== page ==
Sinclair spent about $10 billion for the RSNs in 2019, purchasing the channels — acquired by The Walt Disney Co. in its purchase of 21st Century Fox, but then divested for antitrust reasons — through a newly formed subsidiary, Diamond Sports Group. Diamond financed much of the deal with debt, taking on partners like Entertainment Studios founder Byron Allen to help with funding. The 21 channels have retained the Fox Sports brand. 

“So for now, even with better ad monetization, Diamond remains heavily underwater vs. its ~$8 billion in debt,” Cahall wrote. 

While there is hope a COVID-19 vaccine will be widely available in time to keep seasons intact, there is still a possibility that the NBA regular season, slated to begin in December, could be postponed, as well as the 2021 MLB regular season if cases surge. For now, the NBA plans to begin preseason games on Dec. 11, with fans gradually allowed back into arenas on a team-by-team basis. For example, the Atlanta Hawks plan to allow fans at about 10% capacity by Jan. 18. MLB has said it plans to play a full 162-game season, beginning on April 1.

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FEES SQUEEZE: RSN fee growth nearly doubled between 2009 and 2019, but is expected to slow down in the next three years, acoording to Kagan, a unit of S&P Global Market Intelligence
Header Cell - Column 0 Header Cell - Column 1 Header Cell - Column 2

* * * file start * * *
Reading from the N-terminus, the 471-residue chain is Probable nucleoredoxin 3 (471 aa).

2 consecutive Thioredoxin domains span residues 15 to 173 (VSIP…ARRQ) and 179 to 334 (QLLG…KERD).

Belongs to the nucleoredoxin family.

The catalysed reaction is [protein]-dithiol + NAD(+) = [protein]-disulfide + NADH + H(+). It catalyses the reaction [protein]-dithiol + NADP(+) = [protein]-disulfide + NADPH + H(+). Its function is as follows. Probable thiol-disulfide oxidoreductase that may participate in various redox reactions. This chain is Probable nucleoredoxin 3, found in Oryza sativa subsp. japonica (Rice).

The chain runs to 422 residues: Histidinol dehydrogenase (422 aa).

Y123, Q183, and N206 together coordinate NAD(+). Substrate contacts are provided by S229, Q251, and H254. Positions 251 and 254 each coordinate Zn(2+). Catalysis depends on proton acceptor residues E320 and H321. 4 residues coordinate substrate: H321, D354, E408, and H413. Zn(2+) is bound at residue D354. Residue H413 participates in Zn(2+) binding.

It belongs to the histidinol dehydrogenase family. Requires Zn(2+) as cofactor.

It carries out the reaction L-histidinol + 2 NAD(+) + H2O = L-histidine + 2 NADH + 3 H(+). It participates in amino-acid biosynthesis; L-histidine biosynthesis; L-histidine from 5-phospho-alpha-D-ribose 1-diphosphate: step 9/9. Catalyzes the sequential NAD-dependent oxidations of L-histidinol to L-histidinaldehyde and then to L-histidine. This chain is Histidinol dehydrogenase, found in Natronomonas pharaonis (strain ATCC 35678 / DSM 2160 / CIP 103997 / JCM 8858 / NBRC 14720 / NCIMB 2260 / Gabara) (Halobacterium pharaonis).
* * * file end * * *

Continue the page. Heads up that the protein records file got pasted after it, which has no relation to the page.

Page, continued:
2019$6.1 billion1.7%
2020 $6.2 billion1.6%
2021$6.4 billion3.2%
2022$6.5 billion1,6%
2023$6.6 billion1.5%

“As much as entitlements are a value for any network, the main issue that all these RSNs are facing is, where do the leagues stand in terms of their respective seasons? How many games will they provide?” Berke said. “Coupled with that is the fact that streaming has been accelerated by this [pandemic], and they really need to be looking at how quickly you can offer up content directly to consumers while still maintaining a presence in the bundle.” 

Fees Will Level Off 

RSN fees, which nearly doubled between 2009 and 2019, are expected to level off in the next three years, according to Kagan, a unit of S&P Global Market Intelligence. Total RSN fees paid will be about $6.6 billion in 2023, Kagan estimates, up from $6.2 billion in 2020. 

Berke said that is to be expected given the maturity of the industry. But sports content is still among the most-watched programming available and still has value to distributors, he added. So while distributors may complain about high costs and how most of their customers don’t watch the games, they will most likely continue to pay up. 

Berke said he doesn’t expect the same level of fee increases in the future, but said RSNs have a lot of opportunities to exploit, including streaming, while still maintaining a relationship with traditional pay TV.

“You just have to adjust how you’re being distributed,” Berke said. “That’s the challenge. The content is there, the technology is there, the interest is there. You just need to match up the business model and the distribution.”